Judith Viorst talks about the importance of libraries.
Award-winning author Robert Burleigh has captured Amelia Earhart's first solo flight across the Atlantic in 1932. She was only the second person to do this – and the first woman. Rich in detail, feeling and incident this is nonfiction with edge and action, a you-are-there experience made more dramatic and real by Wendell Minor's vivid paintings.
Gum. It’s been around for centuries—from the ancient Greeks to the American Indians, everyone’s chewed it. But the best kind of gum—bubble gum!—wasn’t invented until 1928, when an enterprising young accountant at Fleer Gum and Candy used his spare time to experiment with different recipes. Bubble-blowing kids everywhere will be delighted with Megan McCarthy’s entertaining pictures and engaging fun facts as they learn the history behind the pink perfection of Dubble Bubble.
Clemente! by Willie Perdomo, illustrated by Bryan Collier [Henry Holt | 2010]
A little boy named Clemente learns about his namesake, the great baseball player Roberto Clemente, in this joyful picture book biography.
Born in Puerto Rico, Roberto Clemente was the first Latin American player to be inducted into the Baseball Hall of Fame, and the only player for whom the five-year initiation period was waived. Known not only for his exceptional baseball skills but also for his extensive charity work in Latin America, Clemente was well-loved during his eighteen years playing for the Pittsburgh Pirates. He died in a plane crash while bringing aid supplies to earthquake victims in Nicaragua.
Where in the Wild? Camouflaged Creatures Concealed...and Revealed by David M. Schwartz, photographs by Dwight Kuhn [Tricycle Press | 2007]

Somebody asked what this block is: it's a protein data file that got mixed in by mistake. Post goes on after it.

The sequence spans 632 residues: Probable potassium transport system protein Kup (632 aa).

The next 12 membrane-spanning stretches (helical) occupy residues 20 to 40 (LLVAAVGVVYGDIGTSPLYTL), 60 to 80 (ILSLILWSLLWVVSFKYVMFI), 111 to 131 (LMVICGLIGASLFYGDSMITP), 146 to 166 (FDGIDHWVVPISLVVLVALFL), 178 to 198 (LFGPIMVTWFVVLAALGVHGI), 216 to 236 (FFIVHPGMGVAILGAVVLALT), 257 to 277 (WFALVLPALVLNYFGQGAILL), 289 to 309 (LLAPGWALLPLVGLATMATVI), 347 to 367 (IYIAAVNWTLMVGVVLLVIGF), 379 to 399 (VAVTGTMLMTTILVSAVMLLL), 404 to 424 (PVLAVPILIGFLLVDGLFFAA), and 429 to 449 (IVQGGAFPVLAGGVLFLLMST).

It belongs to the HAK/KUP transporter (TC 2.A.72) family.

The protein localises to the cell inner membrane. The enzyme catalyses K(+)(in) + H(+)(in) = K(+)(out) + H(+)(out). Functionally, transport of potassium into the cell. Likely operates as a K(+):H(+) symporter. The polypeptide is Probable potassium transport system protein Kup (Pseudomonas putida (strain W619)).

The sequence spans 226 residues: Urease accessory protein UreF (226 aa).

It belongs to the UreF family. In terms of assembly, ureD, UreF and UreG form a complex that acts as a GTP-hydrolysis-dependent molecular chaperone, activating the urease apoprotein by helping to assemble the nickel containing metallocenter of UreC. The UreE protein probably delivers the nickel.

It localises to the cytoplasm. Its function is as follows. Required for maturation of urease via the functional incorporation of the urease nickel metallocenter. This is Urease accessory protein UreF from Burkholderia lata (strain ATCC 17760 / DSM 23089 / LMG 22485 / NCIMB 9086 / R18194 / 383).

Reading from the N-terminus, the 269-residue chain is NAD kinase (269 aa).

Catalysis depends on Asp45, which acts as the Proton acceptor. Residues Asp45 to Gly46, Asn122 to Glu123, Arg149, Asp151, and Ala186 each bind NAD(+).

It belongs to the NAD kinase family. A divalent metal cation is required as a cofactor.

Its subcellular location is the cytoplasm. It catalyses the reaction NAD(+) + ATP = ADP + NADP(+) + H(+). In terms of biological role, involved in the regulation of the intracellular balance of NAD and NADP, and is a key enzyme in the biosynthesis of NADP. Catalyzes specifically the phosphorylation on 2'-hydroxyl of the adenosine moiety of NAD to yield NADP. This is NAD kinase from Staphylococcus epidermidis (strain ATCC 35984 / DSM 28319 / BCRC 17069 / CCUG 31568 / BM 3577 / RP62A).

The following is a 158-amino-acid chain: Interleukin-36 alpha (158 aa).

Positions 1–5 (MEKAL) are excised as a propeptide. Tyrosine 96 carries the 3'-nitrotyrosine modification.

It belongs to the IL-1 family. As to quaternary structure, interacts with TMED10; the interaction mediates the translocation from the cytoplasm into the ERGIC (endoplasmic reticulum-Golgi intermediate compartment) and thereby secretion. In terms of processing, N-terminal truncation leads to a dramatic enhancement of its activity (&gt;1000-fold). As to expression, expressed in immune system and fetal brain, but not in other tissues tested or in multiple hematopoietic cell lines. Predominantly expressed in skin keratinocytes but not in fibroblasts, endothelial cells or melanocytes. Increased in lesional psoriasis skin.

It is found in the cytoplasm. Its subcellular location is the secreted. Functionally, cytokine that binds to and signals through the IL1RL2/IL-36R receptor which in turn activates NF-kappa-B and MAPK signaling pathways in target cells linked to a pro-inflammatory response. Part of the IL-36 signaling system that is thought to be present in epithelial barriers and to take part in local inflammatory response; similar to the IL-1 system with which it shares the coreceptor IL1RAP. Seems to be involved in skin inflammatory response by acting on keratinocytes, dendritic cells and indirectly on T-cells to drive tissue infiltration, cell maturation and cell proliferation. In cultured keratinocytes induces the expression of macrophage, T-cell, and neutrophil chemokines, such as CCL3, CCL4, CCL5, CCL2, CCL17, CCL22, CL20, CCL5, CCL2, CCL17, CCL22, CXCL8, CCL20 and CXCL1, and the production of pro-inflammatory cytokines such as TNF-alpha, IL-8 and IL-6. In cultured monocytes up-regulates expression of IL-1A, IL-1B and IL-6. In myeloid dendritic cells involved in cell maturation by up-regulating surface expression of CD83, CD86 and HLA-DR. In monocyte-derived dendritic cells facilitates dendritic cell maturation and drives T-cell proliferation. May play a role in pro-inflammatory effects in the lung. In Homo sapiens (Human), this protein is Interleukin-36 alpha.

Ten creatures await, camouflaged in artful, full-page photographs, while playful poems offer clues about each animal's identity and whereabouts. Think you've spotted one? Lift one of ten gatefolds to find out. A full page of fascinating information accompanies each animal so readers can learn how nature's camouflage serves hunter and hunted alike. Why do fawns have spots during their first year of life? How did killdeer birds get their name? What makes a crab spider so good at ambushing its prey?
When Ant spies a carefree Grasshopper playing a fiddle outside on the lawn, Ant immediately harrumphs at the insect's foolishness and continues to go about his very serious business of gathering and counting his food for the winter. But Ant finds Grasshopper's music and whimsy more catchy than he'd like, and soon he's distracted by his own rhyming and doodling! When the harsh winter hits and Ant finds Grasshopper cold and hungry in the snow, he can't help but bring him inside. Only after opening his home to Grasshopper does Ant realize that music, dancing, and laughter have their place in his life, too.
How Rocket Learned to Read by Tad Hills [Random House | 2010]
Learn to read with this New York Times-bestselling picture book, starring an irresistible dog named Rocket and his teacher, a little yellow bird. Follow along as Rocket masters the alphabet, sounds out words, and finally . . . learns to read all on his own!
Download Rocket's activity guide.
Rocket has one of the BEST iPad storybook apps.
Great news! Rocket Writes a Story will be released on July 24, 2012.